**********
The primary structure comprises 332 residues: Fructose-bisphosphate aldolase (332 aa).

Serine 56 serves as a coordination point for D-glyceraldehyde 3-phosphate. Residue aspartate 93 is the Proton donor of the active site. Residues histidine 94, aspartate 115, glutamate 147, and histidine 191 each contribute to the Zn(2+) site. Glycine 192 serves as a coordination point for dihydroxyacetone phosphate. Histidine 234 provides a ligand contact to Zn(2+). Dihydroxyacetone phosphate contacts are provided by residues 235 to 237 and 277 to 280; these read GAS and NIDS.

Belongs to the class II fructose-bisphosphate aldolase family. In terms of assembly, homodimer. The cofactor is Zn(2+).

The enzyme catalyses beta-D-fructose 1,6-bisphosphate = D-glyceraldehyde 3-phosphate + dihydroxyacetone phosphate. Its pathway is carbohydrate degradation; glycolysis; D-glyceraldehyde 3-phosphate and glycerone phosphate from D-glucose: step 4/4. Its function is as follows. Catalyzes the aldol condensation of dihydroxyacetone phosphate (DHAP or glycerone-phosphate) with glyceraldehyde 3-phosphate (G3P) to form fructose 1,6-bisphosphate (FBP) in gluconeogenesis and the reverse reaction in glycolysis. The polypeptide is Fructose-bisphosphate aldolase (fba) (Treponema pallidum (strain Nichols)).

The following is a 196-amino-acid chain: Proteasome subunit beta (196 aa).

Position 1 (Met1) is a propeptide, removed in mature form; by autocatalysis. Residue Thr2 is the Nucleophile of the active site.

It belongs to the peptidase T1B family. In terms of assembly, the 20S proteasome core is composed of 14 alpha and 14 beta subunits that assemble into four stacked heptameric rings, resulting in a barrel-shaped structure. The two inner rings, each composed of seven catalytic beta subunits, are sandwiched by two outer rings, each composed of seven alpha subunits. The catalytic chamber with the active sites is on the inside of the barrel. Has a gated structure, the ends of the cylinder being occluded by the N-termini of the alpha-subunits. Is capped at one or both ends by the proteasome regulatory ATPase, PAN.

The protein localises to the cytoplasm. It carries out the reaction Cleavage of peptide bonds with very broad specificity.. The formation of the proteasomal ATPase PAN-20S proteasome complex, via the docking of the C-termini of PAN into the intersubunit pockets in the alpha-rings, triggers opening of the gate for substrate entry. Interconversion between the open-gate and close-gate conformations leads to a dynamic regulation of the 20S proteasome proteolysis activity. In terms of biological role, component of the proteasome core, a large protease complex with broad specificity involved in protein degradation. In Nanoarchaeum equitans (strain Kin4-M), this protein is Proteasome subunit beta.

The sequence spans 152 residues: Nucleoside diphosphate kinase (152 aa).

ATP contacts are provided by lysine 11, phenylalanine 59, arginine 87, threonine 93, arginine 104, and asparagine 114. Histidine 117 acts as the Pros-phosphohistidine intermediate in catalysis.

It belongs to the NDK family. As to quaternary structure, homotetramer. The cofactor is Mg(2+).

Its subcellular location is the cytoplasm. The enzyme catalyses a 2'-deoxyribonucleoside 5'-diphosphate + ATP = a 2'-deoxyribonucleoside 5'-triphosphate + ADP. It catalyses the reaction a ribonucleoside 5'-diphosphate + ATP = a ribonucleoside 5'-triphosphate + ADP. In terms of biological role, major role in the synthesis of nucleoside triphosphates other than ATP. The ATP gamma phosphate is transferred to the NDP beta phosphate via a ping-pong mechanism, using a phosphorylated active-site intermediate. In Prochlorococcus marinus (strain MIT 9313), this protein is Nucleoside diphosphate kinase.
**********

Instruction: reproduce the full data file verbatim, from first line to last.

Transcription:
The primary structure comprises 332 residues: Fructose-bisphosphate aldolase (332 aa).

Serine 56 serves as a coordination point for D-glyceraldehyde 3-phosphate. Residue aspartate 93 is the Proton donor of the active site. Residues histidine 94, aspartate 115, glutamate 147, and histidine 191 each contribute to the Zn(2+) site. Glycine 192 serves as a coordination point for dihydroxyacetone phosphate. Histidine 234 provides a ligand contact to Zn(2+). Dihydroxyacetone phosphate contacts are provided by residues 235 to 237 and 277 to 280; these read GAS and NIDS.

Belongs to the class II fructose-bisphosphate aldolase family. In terms of assembly, homodimer. The cofactor is Zn(2+).

The enzyme catalyses beta-D-fructose 1,6-bisphosphate = D-glyceraldehyde 3-phosphate + dihydroxyacetone phosphate. Its pathway is carbohydrate degradation; glycolysis; D-glyceraldehyde 3-phosphate and glycerone phosphate from D-glucose: step 4/4. Its function is as follows. Catalyzes the aldol condensation of dihydroxyacetone phosphate (DHAP or glycerone-phosphate) with glyceraldehyde 3-phosphate (G3P) to form fructose 1,6-bisphosphate (FBP) in gluconeogenesis and the reverse reaction in glycolysis. The polypeptide is Fructose-bisphosphate aldolase (fba) (Treponema pallidum (strain Nichols)).

The following is a 196-amino-acid chain: Proteasome subunit beta (196 aa).

Position 1 (Met1) is a propeptide, removed in mature form; by autocatalysis. Residue Thr2 is the Nucleophile of the active site.

It belongs to the peptidase T1B family. In terms of assembly, the 20S proteasome core is composed of 14 alpha and 14 beta subunits that assemble into four stacked heptameric rings, resulting in a barrel-shaped structure. The two inner rings, each composed of seven catalytic beta subunits, are sandwiched by two outer rings, each composed of seven alpha subunits. The catalytic chamber with the active sites is on the inside of the barrel. Has a gated structure, the ends of the cylinder being occluded by the N-termini of the alpha-subunits. Is capped at one or both ends by the proteasome regulatory ATPase, PAN.

The protein localises to the cytoplasm. It carries out the reaction Cleavage of peptide bonds with very broad specificity.. The formation of the proteasomal ATPase PAN-20S proteasome complex, via the docking of the C-termini of PAN into the intersubunit pockets in the alpha-rings, triggers opening of the gate for substrate entry. Interconversion between the open-gate and close-gate conformations leads to a dynamic regulation of the 20S proteasome proteolysis activity. In terms of biological role, component of the proteasome core, a large protease complex with broad specificity involved in protein degradation. In Nanoarchaeum equitans (strain Kin4-M), this protein is Proteasome subunit beta.

The sequence spans 152 residues: Nucleoside diphosphate kinase (152 aa).

ATP contacts are provided by lysine 11, phenylalanine 59, arginine 87, threonine 93, arginine 104, and asparagine 114. Histidine 117 acts as the Pros-phosphohistidine intermediate in catalysis.

It belongs to the NDK family. As to quaternary structure, homotetramer. The cofactor is Mg(2+).

Its subcellular location is the cytoplasm. The enzyme catalyses a 2'-deoxyribonucleoside 5'-diphosphate + ATP = a 2'-deoxyribonucleoside 5'-triphosphate + ADP. It catalyses the reaction a ribonucleoside 5'-diphosphate + ATP = a ribonucleoside 5'-triphosphate + ADP. In terms of biological role, major role in the synthesis of nucleoside triphosphates other than ATP. The ATP gamma phosphate is transferred to the NDP beta phosphate via a ping-pong mechanism, using a phosphorylated active-site intermediate. In Prochlorococcus marinus (strain MIT 9313), this protein is Nucleoside diphosphate kinase.